Edward Gould


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With slender, bent form and shuffling, dragging step -- the motion of his body like that of a ship in a high sea, and apparently as insensible to surroundings, -- this queer specimen of humanity was for many years almost daily seen in our streets, to as late a period as 1869. He was peaceable and inoffensive under great provocations; but when he heard from a crowd of school boys, "Ed Gould stole a knot hole, a post hole, and he stole squashes in the blow," his anger was aroused to a fearful pitch. He was often shamefully treated and made the subject of ridicule. The boys, delight­ed to find a vulnerable point in the armor of his good nature, teased and tormented poor Ed. until he often became completely exhausted in vain efforts to punish them for libel and clear up his character. It was not, we have charity to believe, inten­tional cruelty on the part of the boys, but it was their natural, almost insatiable love of fun that nearly wore out this poor, unfortunate being. The veteran frog, as stated in ancient fable, exactly explained the situation amidst a shower of stones. Deficient as he was in the qualities needful to command respect, he seldom, if ever, failed to give a correct answer when the question was, "What is the day of the month?" He also gave exercises in sing­ing, yelling and preaching. If a chair, box or barrel was furnished him for a ros­trum, he never declined when invited to address the few or many. These efforts, it has been said, "were enough to make a colt break his halter." They were often unintentional burlesques, more character­ized by entertainment than by instruction, yet some gifted men of high intellectual attainments will ever lack the important qualifications -- assurance, energy and earn­estness -- as displayed by Ed. Gould from the last head left in an empty flour barrel. "The Scolding Wife" was the song best adapted to his operatic abilities -- his high­est accomplishments in vocal music. In the chorus--


"It is her heart's delight
To bang me with a fire shovel
Around the room at night"


a very proper sympathy was excited for the unfortunate husband in this age of female domination. When the song of "Brave Wolfe" was called for, the whole air and manner of the singer changed. The smacking together of clenched hands, the fire and indignation, in singing the grievances of the unhappy subject of petticoat despotism ceased, and in soft, plaintive tones was heard:


"Love is a diamond ring, long time I've kept it,
'Tis for your sake, my love, if you'll accept it.
And then this gallant youth did cross the ocean,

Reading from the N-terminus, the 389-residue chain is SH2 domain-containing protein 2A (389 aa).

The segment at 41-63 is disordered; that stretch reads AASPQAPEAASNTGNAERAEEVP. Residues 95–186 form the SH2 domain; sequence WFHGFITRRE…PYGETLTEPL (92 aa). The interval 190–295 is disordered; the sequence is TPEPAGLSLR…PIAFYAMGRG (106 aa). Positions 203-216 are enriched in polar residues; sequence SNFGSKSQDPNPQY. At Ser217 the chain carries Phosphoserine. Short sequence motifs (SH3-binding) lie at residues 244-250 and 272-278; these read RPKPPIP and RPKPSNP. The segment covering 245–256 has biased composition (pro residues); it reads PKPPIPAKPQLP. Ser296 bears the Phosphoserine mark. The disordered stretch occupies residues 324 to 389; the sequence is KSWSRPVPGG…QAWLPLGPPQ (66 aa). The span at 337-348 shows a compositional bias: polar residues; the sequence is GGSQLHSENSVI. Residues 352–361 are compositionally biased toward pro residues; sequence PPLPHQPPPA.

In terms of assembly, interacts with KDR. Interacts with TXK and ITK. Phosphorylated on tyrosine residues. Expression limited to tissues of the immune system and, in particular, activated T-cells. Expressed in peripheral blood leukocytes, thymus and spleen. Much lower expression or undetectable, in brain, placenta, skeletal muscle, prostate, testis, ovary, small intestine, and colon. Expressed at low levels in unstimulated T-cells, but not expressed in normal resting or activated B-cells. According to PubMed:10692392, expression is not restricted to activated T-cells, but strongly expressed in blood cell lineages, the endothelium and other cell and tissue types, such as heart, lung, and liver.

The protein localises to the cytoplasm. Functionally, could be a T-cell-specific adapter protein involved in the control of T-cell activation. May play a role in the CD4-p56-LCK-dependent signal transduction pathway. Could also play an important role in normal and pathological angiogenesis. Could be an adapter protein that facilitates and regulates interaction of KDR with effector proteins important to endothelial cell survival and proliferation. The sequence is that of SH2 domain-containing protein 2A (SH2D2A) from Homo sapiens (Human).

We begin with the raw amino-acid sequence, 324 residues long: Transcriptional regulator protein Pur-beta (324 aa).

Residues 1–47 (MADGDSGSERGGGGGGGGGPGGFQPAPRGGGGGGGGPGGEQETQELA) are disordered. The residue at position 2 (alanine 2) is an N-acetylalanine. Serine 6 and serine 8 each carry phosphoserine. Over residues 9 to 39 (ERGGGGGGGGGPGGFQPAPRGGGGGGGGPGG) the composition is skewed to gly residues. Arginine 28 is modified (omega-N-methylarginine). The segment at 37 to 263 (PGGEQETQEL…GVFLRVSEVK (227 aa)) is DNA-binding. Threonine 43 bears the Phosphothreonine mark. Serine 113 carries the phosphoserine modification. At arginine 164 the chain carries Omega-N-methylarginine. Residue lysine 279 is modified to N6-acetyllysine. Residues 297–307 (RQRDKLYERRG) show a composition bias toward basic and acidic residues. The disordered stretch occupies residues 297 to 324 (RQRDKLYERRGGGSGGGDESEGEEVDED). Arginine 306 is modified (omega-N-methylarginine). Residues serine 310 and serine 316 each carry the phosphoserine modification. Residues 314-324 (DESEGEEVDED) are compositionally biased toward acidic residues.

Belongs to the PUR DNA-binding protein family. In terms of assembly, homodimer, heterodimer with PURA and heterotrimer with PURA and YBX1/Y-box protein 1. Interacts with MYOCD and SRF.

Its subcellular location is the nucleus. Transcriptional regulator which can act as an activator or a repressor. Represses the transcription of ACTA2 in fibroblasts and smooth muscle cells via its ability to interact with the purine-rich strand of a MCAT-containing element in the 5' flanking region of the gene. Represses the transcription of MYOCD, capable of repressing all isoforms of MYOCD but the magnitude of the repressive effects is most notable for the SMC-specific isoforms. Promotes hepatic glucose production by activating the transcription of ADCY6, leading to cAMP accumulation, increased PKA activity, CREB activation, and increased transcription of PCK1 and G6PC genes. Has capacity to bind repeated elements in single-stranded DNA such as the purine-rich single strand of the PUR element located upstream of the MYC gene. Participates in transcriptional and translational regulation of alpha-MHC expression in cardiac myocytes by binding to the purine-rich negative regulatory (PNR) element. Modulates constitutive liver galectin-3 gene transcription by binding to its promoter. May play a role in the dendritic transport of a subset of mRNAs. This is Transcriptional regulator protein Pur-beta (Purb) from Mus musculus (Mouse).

To free America from her invasion.


The drums did loudly beat, the guns did rattle;
Brave Wolfe lay on his back, "How goes the battle?"
I went to see, my love, 'twas in my favor;
"Oh then," replied brave Wolfe, "I die with pleas­ure."


Then the cannon on our side did roar like thunder,
"And, have yer got eny terbacker with ye?"
"Be yer goin' to use that pipe for a few minutes?"


His Lecture On Millerism.-- "Now my Christian Friends, Rumsellers, Ter backer-chewers and Sabbath-breakers, you don't believe the world will all burn up next year, because you don't want to be­lieve it; and that ain't all, you don't want a stop put to your deviltry. You are as bad as the folks was more than 40 years ago, when old Noah built his yark. When he told the folks the water was goin' to rise high as Chesterfield mountain and drown 'em all out, they didn't believe it, but they abused him, and made fun of him, and yer see how they got paid for it. Noah flew round like a house afire after stuff to build his yark. He went to Texas, Hinsdale and Chesterfield to buy lumber. He got some of his best sticks down to Jarro Bur­rows' mill, in Vernon; and farmer Wood with his stags did the teaming for nine-pence a perch. He got all the nails at Hall's store and paid for 'em in sheep pelts and dried apples. He hadn't but just got his yark done when the rain come down like pitchforks. But folks wouldn't be­lieve Noah when the water was knee deep in Main street. Noah see how 'twas, and he opened the door and told 'em they bet­ter git aboard while they could; but they said it wasn't much of a shower, and soon over; then they began to yell and hoot, and the tarnal school boys snow-balled him so he had to go in and shut the door. But you know it wasn't long afore they wished he would open that door agin and take 'em aboard. This time the fishes will all be killed, and a yark such as Noah had wouldn't do yer any good. Nothin' will save ye now but to believe what I tell you, and being so good, the fire won't burn ye more'n t'will Hinsdale red oak. We must all stop being sinners. I have been a sinner myself. I stole rum from Hartwell Bills and denied it when they laid it to me. I went to court the Pierce girl and pre­tended all I wanted was a drink of water. I was a lying scamp and I've been sorry for it a good many times, and I shan't do so again next time I see her."